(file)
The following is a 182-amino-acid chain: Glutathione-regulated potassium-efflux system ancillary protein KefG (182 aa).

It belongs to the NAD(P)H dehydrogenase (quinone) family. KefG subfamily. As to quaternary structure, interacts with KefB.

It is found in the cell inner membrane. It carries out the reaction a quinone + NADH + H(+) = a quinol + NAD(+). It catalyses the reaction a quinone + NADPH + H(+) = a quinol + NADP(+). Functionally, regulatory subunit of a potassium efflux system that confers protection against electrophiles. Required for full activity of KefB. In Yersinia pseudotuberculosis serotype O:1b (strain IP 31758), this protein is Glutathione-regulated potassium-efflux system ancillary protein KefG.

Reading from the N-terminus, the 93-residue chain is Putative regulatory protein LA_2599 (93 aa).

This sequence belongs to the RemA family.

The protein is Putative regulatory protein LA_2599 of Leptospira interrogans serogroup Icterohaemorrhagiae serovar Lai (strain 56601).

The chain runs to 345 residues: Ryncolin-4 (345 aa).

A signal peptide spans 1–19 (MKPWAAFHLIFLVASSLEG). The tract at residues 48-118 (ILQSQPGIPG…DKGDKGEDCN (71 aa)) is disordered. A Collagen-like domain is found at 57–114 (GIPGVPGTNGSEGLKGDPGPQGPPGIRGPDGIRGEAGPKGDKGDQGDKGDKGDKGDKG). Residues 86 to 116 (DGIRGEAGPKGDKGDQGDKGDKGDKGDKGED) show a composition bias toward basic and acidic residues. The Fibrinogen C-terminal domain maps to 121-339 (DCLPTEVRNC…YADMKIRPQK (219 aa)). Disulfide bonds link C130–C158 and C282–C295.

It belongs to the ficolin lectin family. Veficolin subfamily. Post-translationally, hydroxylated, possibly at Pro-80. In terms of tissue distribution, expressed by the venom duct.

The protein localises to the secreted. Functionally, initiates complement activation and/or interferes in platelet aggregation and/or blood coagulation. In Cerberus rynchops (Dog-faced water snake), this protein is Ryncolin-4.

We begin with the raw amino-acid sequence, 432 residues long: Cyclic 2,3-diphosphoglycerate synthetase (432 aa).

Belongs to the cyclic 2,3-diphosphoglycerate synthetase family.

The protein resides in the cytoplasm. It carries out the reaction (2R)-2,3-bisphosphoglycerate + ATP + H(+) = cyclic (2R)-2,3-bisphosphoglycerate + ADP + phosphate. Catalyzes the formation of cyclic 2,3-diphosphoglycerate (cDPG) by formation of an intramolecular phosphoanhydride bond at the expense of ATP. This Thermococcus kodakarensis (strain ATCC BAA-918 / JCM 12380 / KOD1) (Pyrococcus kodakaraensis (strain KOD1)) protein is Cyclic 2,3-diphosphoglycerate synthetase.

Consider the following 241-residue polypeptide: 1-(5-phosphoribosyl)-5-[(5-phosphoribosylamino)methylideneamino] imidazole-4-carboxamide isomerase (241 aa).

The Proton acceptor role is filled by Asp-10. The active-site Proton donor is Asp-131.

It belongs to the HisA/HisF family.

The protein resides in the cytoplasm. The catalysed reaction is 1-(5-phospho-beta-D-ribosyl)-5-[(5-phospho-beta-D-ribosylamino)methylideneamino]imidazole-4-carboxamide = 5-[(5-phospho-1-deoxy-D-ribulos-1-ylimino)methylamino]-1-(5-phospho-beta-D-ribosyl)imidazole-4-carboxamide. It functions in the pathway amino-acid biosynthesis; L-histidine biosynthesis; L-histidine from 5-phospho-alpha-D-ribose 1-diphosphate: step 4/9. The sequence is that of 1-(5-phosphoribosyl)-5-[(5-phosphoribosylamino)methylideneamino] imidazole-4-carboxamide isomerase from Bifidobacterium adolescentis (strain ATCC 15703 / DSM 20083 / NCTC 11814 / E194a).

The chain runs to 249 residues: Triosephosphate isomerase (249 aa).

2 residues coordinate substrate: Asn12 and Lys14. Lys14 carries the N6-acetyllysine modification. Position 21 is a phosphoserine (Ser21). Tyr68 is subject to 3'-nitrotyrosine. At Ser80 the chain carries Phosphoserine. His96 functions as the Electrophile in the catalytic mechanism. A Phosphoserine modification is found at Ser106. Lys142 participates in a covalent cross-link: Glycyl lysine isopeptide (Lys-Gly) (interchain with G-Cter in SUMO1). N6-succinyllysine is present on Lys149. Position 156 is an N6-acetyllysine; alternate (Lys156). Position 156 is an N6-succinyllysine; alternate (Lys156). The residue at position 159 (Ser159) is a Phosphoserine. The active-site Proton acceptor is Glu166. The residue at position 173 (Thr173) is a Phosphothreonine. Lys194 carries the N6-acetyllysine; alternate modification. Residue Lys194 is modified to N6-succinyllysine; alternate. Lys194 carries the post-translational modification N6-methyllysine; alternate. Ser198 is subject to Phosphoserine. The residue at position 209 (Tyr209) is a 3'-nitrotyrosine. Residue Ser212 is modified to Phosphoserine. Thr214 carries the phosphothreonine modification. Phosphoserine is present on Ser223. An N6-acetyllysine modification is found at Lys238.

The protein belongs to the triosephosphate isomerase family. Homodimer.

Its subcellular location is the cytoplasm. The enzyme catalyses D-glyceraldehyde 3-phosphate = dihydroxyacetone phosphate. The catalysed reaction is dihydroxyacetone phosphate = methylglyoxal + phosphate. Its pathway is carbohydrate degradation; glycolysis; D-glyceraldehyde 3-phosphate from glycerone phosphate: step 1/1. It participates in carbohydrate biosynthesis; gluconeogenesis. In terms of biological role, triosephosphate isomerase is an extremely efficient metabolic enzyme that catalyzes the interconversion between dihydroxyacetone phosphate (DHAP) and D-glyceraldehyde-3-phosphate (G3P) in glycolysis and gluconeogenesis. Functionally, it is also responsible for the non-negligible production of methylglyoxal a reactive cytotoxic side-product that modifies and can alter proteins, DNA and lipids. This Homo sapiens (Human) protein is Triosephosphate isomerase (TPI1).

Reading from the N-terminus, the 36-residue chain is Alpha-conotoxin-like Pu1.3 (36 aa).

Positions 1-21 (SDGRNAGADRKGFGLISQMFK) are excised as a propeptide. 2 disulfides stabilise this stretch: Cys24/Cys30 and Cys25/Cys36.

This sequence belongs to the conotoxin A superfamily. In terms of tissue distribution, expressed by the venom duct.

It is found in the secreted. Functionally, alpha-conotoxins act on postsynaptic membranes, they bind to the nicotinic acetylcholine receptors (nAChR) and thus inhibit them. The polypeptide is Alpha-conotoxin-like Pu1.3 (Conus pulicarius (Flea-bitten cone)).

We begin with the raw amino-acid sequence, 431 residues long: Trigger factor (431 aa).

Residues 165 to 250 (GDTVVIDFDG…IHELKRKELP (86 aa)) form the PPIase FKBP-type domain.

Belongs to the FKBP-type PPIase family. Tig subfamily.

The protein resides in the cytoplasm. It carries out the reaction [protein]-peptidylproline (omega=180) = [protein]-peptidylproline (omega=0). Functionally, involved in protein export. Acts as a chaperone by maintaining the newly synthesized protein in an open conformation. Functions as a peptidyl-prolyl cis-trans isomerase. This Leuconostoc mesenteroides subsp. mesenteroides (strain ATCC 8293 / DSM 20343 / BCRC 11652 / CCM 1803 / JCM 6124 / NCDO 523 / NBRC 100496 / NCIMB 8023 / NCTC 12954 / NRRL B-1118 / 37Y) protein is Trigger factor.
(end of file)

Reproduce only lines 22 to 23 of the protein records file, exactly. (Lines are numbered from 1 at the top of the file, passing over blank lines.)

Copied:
Reading from the N-terminus, the 36-residue chain is Alpha-conotoxin-like Pu1.3 (36 aa).

Positions 1-21 (SDGRNAGADRKGFGLISQMFK) are excised as a propeptide. 2 disulfides stabilise this stretch: Cys24/Cys30 and Cys25/Cys36.